We are used to communication using the Latin alphabet. This alphabet has 26 characters, and if we include capital letters, all other symbols such as numerals, spaces and punctuation we can probably bump that number up to around 128 different unique symbols.

Does the number of different symbols affect how and what is possible to communicate? I think most people would guess not. There are lots of other alphabets used in the world with fewer characters and communication in these languages is just as expressive as in our own.

For a more solid argument we can think of some simple way to remove a character from the Latin alphabet without losing generality. For example we could replace all occurrences of the letter 'o' with some other pattern that does not occur often such as triple v. Wvvvrds might lvvvvvvk a little bit vvvdd but it can still be understvvvvvvd.

We can also look toward computers for proof. They encode all communications and data using just two symbols, zero '0' and one '1'. This is called a binary system. This data can then be translated to different forms. For example if we want to encode binary into the Latin alphabet we use a system called ASCII. There is no fundamental loss in this system either. One simply makes a connection between lengths of binary and other things we wish to represent such as characters, words or numbers.

But what would communication look like if we were only limited to a single symbol - a unary system. Could we still communicate fine or would there be issues?

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We can try to imagine what a conversation in this unary language would look like.

In a normal alphabet such as the Latin alphabet, communication it is like trying to talk to a person who can make only a set number of sounds. Each sound corresponds to a certain letter - and the pattern in which those letters occur is how words and sentences are created. In fact this is very much like how alphabets are actually designed - they try to mimicking the sonic components which make up the spoken language.

Binary is a bit different. It is like trying to speak with someone who can either simply make noise, or stay silent. Communication is a bit more of a struggle but eventually you should be able to work out some system to talk to each other, based upon the pattern of sound and the order it is made in. With some training and practice, this system could probably become sufficient for normal communication.

But unary is like talking to someone who cannot even speak. You have no clue when they are trying to even send a message to you. Their blank stare is like them sending you the only symbol they have. You know they are there, and that they are trying to send you a message, but you have no idea what they are trying to tell you.

The problem is that there is no way to tell if a message is actually being sent or not. This is the fundamental problem with a unary system and shows why in some cases a single symbol is insufficient for communication.

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What if we relax our model a little. We can imagine trying to communicate with someone using pen and paper but where we are only allowed to use a single type of symbol. We are still disallowing blank spaces and punctuation, but intuitively it seems this system would actually allow for some communication. The reason here is that we have unwittingly introduced a new variable into the system - time. The point in time at which someone writes a symbol down (or doesn't write a symbol down) can be used to put meaning into the message. For example I could write down three symbols next to each other on the paper and then I could pause, waiting for your reply. And in this way I could communicate the message "three" to you.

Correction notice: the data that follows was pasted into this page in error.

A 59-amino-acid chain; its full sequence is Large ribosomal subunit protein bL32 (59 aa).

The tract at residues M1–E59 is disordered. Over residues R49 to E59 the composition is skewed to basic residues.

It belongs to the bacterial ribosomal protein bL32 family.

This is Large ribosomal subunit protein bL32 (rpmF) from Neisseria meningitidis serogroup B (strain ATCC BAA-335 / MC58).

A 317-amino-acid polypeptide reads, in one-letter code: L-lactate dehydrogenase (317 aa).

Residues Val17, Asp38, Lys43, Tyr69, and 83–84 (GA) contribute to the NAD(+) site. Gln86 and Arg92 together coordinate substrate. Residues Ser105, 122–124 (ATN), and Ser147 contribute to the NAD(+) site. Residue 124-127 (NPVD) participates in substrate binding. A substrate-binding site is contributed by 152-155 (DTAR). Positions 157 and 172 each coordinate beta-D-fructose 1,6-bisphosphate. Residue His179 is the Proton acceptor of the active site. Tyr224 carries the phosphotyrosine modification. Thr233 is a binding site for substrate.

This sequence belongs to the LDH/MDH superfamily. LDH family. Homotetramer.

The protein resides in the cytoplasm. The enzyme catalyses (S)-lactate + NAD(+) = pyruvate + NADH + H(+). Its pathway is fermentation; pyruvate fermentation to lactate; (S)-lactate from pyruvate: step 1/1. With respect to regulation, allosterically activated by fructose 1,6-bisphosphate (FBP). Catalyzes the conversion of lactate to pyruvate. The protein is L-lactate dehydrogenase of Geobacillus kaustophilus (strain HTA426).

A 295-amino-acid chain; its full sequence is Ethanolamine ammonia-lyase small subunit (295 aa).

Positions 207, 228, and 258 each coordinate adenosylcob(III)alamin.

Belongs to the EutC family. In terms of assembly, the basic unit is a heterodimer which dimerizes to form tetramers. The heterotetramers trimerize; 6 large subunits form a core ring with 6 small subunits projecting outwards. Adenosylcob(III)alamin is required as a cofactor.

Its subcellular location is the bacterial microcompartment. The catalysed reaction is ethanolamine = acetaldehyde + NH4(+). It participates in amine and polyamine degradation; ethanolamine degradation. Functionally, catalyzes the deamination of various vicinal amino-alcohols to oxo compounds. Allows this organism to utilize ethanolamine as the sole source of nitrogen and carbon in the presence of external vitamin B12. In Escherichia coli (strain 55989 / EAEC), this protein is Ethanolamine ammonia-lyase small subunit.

In a similar way we can communicate any other number, by just writing down a number of symbols in a row corresponding to the number we wish to communicate, and pausing when we are done. From this basic setup we can build in full communication. We can communicate characters of the Latin alphabet by assigning each character a number and communicating these numbers instead. Once we have communicated all the numbers we could write down a special number which means the end of the communication.

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But I think this seems like cheating a little. A more interesting question is what would communication look like if these pauses in time were set to a minimum. What would happen if we were only allow pauses at the end of the whole message. Could we still communicate effectively?

One idea for a communication method is this. Say we wanted to send the message "hello", we could first map it to our alphabet numbers:

"hello" => 8, 5, 12, 12, 15

and then we could join together these numbers into a single large number

08 05 12 12 15 => 805,121,215

Then we would send this number in unary by writing down around eight hundred and five million, one hundred and twenty two thousand, two hundred and five symbols on the paper. But this seems insane, writing down eight hundred million symbols just to send the message "hello"?! Is there really nothing better we can do? Well, I wish I could give you the easy answer. In truth there is no short answer to this question. Obviously people have come up with many schemes which reduce the number of symbols that need to be sent, but ultimately it is an open question in math and computer science. It is certainly a question worth considering, and if you have any bright ideas, I'm sure lots of people would be interested to hear them!

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